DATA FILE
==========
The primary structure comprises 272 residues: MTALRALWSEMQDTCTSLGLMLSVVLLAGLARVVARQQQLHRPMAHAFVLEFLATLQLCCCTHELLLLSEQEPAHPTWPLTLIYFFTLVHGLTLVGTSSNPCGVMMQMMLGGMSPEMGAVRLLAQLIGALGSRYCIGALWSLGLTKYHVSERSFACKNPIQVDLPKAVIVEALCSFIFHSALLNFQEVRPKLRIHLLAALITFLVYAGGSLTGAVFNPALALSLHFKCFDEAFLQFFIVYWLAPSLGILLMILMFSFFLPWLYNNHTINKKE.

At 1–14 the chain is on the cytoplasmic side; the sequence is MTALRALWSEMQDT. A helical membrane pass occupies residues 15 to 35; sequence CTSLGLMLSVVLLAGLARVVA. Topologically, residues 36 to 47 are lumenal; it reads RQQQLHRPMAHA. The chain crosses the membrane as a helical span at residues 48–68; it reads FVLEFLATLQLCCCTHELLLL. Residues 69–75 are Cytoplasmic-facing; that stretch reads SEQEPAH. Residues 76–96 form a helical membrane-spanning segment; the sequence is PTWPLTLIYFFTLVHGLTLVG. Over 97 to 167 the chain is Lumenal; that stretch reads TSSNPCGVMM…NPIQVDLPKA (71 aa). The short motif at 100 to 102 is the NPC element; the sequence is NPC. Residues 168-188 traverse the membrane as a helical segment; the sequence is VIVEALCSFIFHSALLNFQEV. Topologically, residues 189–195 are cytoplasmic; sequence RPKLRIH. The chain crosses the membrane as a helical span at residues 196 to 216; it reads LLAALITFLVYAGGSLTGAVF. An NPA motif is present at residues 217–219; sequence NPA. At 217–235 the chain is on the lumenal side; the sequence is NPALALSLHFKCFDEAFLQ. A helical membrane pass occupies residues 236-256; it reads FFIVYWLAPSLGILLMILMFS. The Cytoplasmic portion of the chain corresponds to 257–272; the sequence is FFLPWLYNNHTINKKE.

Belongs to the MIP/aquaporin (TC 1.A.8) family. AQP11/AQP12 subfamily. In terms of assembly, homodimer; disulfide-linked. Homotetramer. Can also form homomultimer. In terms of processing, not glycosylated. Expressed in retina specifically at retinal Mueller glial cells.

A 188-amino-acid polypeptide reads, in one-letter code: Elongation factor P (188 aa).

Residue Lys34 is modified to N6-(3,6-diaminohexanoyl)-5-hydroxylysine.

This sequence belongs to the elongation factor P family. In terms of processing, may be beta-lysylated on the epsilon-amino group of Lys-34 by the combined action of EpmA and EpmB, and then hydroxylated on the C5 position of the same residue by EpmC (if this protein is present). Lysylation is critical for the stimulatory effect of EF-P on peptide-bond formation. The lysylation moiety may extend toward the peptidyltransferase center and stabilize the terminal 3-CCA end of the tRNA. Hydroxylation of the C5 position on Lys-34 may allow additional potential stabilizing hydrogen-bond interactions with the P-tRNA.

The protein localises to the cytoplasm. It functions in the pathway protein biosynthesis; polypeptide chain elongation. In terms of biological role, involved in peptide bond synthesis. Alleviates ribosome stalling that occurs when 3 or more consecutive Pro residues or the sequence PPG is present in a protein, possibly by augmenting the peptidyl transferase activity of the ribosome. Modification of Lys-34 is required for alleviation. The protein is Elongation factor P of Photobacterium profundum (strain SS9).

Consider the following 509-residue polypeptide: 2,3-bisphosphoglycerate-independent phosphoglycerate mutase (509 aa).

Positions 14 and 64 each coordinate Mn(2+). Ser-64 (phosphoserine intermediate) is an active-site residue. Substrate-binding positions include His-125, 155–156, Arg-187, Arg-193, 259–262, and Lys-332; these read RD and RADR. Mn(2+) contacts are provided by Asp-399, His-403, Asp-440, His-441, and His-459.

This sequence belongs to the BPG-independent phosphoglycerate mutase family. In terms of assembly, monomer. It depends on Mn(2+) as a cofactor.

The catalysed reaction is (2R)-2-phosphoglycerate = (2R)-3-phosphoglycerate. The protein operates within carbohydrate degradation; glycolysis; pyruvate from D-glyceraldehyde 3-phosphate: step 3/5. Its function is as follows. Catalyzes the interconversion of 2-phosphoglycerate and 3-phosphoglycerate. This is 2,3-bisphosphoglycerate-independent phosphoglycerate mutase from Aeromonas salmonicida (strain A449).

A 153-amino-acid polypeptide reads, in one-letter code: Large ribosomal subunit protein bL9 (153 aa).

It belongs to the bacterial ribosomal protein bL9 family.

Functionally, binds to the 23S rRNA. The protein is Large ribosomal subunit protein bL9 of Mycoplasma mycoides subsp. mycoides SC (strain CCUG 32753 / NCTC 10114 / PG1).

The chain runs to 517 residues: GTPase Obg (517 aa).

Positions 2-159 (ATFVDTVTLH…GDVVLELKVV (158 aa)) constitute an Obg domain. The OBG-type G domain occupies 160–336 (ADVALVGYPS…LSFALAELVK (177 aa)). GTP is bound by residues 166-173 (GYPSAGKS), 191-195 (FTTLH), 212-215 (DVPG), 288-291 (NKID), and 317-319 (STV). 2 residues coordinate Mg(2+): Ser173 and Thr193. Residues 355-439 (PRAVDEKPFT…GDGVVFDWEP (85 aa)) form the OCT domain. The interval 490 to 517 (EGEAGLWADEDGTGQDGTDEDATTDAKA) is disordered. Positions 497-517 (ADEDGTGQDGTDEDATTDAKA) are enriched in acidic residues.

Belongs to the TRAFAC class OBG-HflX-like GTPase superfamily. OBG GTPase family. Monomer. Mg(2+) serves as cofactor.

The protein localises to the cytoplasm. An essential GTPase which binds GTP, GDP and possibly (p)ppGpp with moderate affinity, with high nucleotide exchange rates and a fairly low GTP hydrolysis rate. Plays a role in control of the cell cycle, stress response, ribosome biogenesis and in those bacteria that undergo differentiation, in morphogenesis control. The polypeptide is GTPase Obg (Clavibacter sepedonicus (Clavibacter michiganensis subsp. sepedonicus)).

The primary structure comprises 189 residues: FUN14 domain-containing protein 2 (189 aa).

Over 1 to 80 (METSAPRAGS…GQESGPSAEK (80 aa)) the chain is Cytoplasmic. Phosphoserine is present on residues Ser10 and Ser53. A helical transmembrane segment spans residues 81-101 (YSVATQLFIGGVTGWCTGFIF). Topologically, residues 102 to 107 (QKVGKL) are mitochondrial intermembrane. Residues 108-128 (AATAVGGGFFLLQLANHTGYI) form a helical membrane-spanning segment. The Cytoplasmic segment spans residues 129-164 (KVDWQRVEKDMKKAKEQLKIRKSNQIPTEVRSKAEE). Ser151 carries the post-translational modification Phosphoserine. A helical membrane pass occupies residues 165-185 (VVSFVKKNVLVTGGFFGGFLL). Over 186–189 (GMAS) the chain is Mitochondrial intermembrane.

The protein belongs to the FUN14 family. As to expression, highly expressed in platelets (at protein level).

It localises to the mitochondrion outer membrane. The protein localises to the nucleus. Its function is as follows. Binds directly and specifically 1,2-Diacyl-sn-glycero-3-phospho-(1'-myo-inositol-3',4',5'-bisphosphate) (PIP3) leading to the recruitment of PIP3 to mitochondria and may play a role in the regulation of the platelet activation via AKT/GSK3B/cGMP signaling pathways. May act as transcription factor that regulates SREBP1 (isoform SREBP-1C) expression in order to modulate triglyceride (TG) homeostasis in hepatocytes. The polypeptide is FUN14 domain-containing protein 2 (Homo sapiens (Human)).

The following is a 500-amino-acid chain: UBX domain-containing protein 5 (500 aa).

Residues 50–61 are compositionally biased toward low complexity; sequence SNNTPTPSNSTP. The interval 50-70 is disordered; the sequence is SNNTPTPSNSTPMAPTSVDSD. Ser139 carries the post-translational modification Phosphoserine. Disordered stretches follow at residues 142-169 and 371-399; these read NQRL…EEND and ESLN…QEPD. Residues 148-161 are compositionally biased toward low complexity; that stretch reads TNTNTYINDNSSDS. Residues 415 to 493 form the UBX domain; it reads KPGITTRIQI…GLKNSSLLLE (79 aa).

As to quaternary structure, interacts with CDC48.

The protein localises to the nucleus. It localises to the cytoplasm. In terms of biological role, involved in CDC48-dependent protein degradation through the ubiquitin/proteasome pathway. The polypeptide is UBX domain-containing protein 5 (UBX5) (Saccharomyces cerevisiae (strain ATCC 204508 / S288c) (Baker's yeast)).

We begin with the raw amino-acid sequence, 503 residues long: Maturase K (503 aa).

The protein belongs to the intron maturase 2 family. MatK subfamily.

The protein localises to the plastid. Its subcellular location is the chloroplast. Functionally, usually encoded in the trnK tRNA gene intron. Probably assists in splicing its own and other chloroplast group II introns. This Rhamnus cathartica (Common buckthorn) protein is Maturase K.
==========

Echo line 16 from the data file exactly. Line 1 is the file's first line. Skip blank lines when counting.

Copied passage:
Positions 2-159 (ATFVDTVTLH…GDVVLELKVV (158 aa)) constitute an Obg domain. The OBG-type G domain occupies 160–336 (ADVALVGYPS…LSFALAELVK (177 aa)). GTP is bound by residues 166-173 (GYPSAGKS), 191-195 (FTTLH), 212-215 (DVPG), 288-291 (NKID), and 317-319 (STV). 2 residues coordinate Mg(2+): Ser173 and Thr193. Residues 355-439 (PRAVDEKPFT…GDGVVFDWEP (85 aa)) form the OCT domain. The interval 490 to 517 (EGEAGLWADEDGTGQDGTDEDATTDAKA) is disordered. Positions 497-517 (ADEDGTGQDGTDEDATTDAKA) are enriched in acidic residues.